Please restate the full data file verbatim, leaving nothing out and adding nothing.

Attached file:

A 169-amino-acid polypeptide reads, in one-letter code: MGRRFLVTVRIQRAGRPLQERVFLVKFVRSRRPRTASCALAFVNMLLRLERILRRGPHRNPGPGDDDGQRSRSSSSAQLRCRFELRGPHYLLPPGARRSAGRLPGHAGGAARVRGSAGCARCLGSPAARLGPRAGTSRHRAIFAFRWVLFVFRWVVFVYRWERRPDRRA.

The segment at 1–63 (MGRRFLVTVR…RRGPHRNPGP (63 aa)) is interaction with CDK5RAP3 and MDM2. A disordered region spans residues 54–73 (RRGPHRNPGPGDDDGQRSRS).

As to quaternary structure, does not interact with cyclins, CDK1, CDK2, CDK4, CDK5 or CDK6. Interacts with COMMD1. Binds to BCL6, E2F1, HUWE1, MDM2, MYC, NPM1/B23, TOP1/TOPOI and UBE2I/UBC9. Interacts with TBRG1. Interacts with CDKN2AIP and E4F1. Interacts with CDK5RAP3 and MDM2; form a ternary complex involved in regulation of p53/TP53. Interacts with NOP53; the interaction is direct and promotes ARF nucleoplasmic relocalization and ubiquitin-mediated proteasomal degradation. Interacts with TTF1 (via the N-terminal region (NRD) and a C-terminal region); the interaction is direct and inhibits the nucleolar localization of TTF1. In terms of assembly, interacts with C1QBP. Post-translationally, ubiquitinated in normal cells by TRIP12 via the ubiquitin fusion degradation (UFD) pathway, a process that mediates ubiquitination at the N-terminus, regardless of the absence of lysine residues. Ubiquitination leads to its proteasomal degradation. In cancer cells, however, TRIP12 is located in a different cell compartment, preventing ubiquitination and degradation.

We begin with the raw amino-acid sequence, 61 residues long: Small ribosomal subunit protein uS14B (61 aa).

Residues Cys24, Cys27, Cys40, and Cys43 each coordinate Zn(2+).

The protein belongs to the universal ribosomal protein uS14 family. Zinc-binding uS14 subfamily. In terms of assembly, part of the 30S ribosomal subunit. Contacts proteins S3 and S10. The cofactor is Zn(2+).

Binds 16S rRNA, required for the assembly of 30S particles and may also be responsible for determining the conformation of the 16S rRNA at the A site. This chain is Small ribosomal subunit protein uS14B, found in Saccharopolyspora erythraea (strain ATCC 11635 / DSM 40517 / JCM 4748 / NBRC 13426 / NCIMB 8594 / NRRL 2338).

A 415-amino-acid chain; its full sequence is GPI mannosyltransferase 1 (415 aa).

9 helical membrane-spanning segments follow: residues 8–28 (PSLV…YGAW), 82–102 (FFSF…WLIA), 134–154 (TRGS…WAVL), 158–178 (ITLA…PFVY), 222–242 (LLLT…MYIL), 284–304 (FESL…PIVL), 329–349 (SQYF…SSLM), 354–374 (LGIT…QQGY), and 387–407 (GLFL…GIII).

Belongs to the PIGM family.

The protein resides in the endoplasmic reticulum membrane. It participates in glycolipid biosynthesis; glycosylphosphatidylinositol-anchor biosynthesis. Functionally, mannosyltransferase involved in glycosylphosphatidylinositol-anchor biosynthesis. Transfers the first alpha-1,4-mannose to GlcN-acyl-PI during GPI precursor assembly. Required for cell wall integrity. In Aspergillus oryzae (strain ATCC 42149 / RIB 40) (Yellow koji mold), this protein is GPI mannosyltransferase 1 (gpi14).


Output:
A 169-amino-acid polypeptide reads, in one-letter code: MGRRFLVTVRIQRAGRPLQERVFLVKFVRSRRPRTASCALAFVNMLLRLERILRRGPHRNPGPGDDDGQRSRSSSSAQLRCRFELRGPHYLLPPGARRSAGRLPGHAGGAARVRGSAGCARCLGSPAARLGPRAGTSRHRAIFAFRWVLFVFRWVVFVYRWERRPDRRA.

The segment at 1–63 (MGRRFLVTVR…RRGPHRNPGP (63 aa)) is interaction with CDK5RAP3 and MDM2. A disordered region spans residues 54–73 (RRGPHRNPGPGDDDGQRSRS).

As to quaternary structure, does not interact with cyclins, CDK1, CDK2, CDK4, CDK5 or CDK6. Interacts with COMMD1. Binds to BCL6, E2F1, HUWE1, MDM2, MYC, NPM1/B23, TOP1/TOPOI and UBE2I/UBC9. Interacts with TBRG1. Interacts with CDKN2AIP and E4F1. Interacts with CDK5RAP3 and MDM2; form a ternary complex involved in regulation of p53/TP53. Interacts with NOP53; the interaction is direct and promotes ARF nucleoplasmic relocalization and ubiquitin-mediated proteasomal degradation. Interacts with TTF1 (via the N-terminal region (NRD) and a C-terminal region); the interaction is direct and inhibits the nucleolar localization of TTF1. In terms of assembly, interacts with C1QBP. Post-translationally, ubiquitinated in normal cells by TRIP12 via the ubiquitin fusion degradation (UFD) pathway, a process that mediates ubiquitination at the N-terminus, regardless of the absence of lysine residues. Ubiquitination leads to its proteasomal degradation. In cancer cells, however, TRIP12 is located in a different cell compartment, preventing ubiquitination and degradation.

We begin with the raw amino-acid sequence, 61 residues long: Small ribosomal subunit protein uS14B (61 aa).

Residues Cys24, Cys27, Cys40, and Cys43 each coordinate Zn(2+).

The protein belongs to the universal ribosomal protein uS14 family. Zinc-binding uS14 subfamily. In terms of assembly, part of the 30S ribosomal subunit. Contacts proteins S3 and S10. The cofactor is Zn(2+).

Binds 16S rRNA, required for the assembly of 30S particles and may also be responsible for determining the conformation of the 16S rRNA at the A site. This chain is Small ribosomal subunit protein uS14B, found in Saccharopolyspora erythraea (strain ATCC 11635 / DSM 40517 / JCM 4748 / NBRC 13426 / NCIMB 8594 / NRRL 2338).

A 415-amino-acid chain; its full sequence is GPI mannosyltransferase 1 (415 aa).

9 helical membrane-spanning segments follow: residues 8–28 (PSLV…YGAW), 82–102 (FFSF…WLIA), 134–154 (TRGS…WAVL), 158–178 (ITLA…PFVY), 222–242 (LLLT…MYIL), 284–304 (FESL…PIVL), 329–349 (SQYF…SSLM), 354–374 (LGIT…QQGY), and 387–407 (GLFL…GIII).

Belongs to the PIGM family.

The protein resides in the endoplasmic reticulum membrane. It participates in glycolipid biosynthesis; glycosylphosphatidylinositol-anchor biosynthesis. Functionally, mannosyltransferase involved in glycosylphosphatidylinositol-anchor biosynthesis. Transfers the first alpha-1,4-mannose to GlcN-acyl-PI during GPI precursor assembly. Required for cell wall integrity. In Aspergillus oryzae (strain ATCC 42149 / RIB 40) (Yellow koji mold), this protein is GPI mannosyltransferase 1 (gpi14).